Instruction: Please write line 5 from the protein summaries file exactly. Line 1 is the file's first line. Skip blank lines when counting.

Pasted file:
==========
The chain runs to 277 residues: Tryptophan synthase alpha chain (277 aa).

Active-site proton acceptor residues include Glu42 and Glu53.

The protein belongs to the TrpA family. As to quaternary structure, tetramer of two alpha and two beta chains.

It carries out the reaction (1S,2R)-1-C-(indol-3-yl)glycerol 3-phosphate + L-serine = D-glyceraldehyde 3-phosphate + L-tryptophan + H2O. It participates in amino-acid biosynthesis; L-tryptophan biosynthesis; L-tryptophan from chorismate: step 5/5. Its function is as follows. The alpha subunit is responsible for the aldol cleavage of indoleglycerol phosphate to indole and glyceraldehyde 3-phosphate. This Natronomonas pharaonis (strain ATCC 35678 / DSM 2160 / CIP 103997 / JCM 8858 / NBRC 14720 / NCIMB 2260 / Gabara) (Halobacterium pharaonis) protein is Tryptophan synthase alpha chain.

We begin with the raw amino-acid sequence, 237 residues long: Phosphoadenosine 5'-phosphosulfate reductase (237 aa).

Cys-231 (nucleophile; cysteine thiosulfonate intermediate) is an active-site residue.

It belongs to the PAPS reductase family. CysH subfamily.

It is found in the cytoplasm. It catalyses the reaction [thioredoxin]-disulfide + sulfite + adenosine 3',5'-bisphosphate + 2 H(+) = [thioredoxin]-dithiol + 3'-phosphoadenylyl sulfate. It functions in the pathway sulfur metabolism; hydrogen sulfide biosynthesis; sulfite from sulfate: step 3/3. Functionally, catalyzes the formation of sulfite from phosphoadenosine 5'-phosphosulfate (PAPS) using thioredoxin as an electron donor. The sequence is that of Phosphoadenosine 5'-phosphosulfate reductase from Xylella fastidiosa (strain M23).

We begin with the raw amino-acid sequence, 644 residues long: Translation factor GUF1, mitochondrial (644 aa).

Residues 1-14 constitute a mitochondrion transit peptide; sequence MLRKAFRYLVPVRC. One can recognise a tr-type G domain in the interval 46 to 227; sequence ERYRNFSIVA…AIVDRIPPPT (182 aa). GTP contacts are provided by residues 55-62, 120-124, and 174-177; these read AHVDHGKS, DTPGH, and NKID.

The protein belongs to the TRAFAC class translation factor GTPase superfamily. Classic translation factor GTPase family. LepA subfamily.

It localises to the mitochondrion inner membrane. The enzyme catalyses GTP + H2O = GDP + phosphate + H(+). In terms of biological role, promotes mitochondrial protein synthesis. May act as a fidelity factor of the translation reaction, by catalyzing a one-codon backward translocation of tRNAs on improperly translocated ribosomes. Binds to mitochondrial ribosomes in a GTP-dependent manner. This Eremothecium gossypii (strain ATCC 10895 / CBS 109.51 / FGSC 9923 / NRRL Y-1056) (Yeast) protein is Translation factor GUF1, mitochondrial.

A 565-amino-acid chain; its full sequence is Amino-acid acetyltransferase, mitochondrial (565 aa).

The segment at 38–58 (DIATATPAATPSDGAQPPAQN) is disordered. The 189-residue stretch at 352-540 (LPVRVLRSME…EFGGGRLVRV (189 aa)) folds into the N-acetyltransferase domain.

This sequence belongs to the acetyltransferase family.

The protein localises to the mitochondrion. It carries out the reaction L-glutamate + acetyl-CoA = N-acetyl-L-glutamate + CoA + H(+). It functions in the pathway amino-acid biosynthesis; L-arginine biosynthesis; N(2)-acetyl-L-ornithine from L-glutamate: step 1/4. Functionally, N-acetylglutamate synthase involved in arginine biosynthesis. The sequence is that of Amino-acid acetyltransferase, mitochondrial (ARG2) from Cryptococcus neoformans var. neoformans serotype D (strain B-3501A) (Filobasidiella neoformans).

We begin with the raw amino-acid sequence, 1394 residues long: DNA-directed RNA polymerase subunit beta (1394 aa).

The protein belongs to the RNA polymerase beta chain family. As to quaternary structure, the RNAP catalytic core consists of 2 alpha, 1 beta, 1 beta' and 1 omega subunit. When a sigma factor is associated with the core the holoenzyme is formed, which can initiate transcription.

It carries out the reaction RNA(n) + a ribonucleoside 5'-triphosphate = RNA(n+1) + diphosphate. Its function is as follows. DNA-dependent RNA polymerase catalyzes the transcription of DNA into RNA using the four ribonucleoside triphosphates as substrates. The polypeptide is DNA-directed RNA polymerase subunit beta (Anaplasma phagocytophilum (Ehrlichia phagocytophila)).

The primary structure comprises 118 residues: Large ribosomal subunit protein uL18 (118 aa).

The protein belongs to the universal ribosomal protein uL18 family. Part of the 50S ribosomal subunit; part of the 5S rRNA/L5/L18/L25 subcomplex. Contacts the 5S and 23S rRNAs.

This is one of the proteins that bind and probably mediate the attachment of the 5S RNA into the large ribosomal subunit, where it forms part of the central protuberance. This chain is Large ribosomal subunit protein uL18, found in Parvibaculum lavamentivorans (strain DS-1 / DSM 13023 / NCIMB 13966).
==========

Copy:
We begin with the raw amino-acid sequence, 237 residues long: Phosphoadenosine 5'-phosphosulfate reductase (237 aa).